Consummate Merchant

An old-line, family-owned ready mixed operation continues to hold its ground in the shadow of Atlanta, where more than 20 years ago companies like RMC

Don Marsh

An old-line, family-owned ready mixed operation continues to hold its ground in the shadow of Atlanta, where more than 20 years ago companies like RMC Allied Readymix and Home Depot began to frame the future of concrete production and building material retailing in terms of scale.

Five-plant Fowler Flemister Concrete Inc. (FFCI) in Milledgeville, Ga., has nearly doubled in payroll since 2000, solidifying a niche during a period when the ownership of Allied operations and much other Georgia concrete capacity changed. FFCI’s growth has mirrored development along the Georgia Power reservoirs, Lake Oconee and Lake Sinclair, and the rest of the lakes country between Atlanta and Augusta. The region’s abundance of waterfront sites has spurred vacation or second home development from a broad range of Georgians and out-of-state buyers, fueling conventional slab business along with colored and other premium flatwork.

Company expansion is also due to Fowler Flemister CEO John A. Gus Pursley Jr., who after 55 years in ready mixed is arguably among the industry’s most astute elder statesmen. Also known as Mr. Gus, he holds firm on certain customer service traditions, like getting up from his desk to greet headquarters office and showroom visitors, or walking out to a customer’s car to help with a light load and ask about business and family. Making people feel welcome, he exemplifies the company’s Friends serving Friends motto.

Without compromising a penchant for Southern-styled customer service rooted in his experience as a rural merchant’s son during the Depression, Mr. Gus has allowed company president John A. Pursley III and his managers to guide FFCI’s future by investing in plant capacity and information technology and expanding product offerings. The company recently built a second alley at its highest-volume and most central location, the Lake Oconee Plant in Eatonton, while adding to that property and two others showrooms catering to contractors who want a one-stop shop.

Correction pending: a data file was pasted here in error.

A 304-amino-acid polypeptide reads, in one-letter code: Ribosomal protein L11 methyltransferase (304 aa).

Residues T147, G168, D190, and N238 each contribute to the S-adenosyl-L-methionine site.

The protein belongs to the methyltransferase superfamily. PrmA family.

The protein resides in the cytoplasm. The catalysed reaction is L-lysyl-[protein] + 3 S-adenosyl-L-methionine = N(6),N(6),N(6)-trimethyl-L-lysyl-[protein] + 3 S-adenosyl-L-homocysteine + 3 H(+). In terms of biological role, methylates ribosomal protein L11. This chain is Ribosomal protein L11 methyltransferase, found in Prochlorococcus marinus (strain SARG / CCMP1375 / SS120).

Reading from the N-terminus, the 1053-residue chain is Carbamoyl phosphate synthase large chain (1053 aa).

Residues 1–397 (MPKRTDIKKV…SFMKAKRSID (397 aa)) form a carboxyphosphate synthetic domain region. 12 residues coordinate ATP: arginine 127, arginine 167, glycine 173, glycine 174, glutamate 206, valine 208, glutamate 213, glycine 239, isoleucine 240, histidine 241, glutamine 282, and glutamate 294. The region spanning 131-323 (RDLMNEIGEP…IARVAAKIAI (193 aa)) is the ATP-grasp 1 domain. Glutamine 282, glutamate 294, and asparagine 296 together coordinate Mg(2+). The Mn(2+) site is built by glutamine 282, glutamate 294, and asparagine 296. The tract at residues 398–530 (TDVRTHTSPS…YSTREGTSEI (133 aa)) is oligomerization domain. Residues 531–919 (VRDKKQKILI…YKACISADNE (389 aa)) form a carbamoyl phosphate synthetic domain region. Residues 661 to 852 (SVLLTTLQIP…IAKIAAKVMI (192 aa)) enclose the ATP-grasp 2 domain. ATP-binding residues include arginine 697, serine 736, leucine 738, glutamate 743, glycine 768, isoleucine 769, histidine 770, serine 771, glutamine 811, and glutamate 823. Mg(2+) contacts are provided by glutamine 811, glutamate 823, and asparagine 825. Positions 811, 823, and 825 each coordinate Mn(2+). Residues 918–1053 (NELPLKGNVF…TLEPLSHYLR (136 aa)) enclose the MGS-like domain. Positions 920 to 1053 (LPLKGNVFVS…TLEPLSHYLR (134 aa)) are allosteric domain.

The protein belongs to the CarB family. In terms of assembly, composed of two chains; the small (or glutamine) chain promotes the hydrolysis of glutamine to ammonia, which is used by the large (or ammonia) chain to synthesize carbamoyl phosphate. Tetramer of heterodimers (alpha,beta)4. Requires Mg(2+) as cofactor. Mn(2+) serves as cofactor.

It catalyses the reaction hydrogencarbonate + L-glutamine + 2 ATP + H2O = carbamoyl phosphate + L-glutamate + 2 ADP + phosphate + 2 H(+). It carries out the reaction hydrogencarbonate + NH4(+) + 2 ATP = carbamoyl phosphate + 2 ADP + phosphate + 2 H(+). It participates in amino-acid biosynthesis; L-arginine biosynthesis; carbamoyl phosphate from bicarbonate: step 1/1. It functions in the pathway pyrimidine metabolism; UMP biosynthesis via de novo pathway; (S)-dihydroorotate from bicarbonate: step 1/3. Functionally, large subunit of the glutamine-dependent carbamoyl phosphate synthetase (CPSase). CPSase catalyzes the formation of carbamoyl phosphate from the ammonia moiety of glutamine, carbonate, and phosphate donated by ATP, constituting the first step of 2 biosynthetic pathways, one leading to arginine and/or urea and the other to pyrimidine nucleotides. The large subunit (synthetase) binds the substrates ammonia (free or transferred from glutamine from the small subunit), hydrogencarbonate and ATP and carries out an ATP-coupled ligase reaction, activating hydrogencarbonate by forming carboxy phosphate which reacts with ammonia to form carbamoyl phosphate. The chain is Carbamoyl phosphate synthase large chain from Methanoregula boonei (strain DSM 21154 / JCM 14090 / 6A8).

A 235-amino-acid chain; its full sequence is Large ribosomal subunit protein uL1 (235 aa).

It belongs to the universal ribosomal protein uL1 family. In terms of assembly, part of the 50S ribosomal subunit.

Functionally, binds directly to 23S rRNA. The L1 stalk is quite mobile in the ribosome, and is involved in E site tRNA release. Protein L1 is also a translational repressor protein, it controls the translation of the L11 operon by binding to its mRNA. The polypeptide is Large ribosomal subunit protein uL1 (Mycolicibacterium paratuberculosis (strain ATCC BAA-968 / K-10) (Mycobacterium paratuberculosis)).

In addition to bagged product, gray concrete block and a few staples that FFCI has carried for decades, the showrooms have a line of Pavestone pavers and segmental retaining wall units, plus a concrete tool and contractor supply offering. Builders and contractors who have entered our market were accustomed to a one-stop shop in Atlanta. We felt we needed to make things more convenient for them than simply delivering ready mixed and aggregate, says Showroom Manager Bill Kennedy. As a sales representative, he launched the showroom program in 2004 at the Milledgeville headquarters, expanding the concept shortly after to the Madison and Lake Oconee plants.


On the technology side, Fowler Flemister has improved record keeping, fleet management and customer service. Selection and implementation of technology tools have shown the operating priorities of both Gus Pursley Jr. and Gus Pursley III. GPS-enabled truck tracking, for example, has been adopted while dispatch has remained local to the five sites Û maximizing the opportunities for customers to interact with familiar plant staff and drivers. Upgrade to enterprise-type information technology, driven by Gus Pursley III, occurred prior to installation of a voicemail system this year. That system has not lessened management’s preference for having callers during business hours start out with a human voice.

We adopt new technology to serve customers, and are always looking for an edge, says Gus Pursley III. The company strives to capitalize on the industry’s latest technological advances to provide a high-quality, consistent product at competitive prices. We wanted a full service system to take the order, schedule it, batch it, track it, and get the bill out.

The shift to an enterprise system in mid-2006 enabled the company to shed old MS DOS-based technology. Under the latter, FFCI had to enter ticket order information separately for accounting and batching. In the interim, the company installed GivenHansco’s accounting system with the assurance from its old batch-panel provider that staff could export the appropriate data to accounting. The interface never quite worked, possibly due to file structure and communication issues.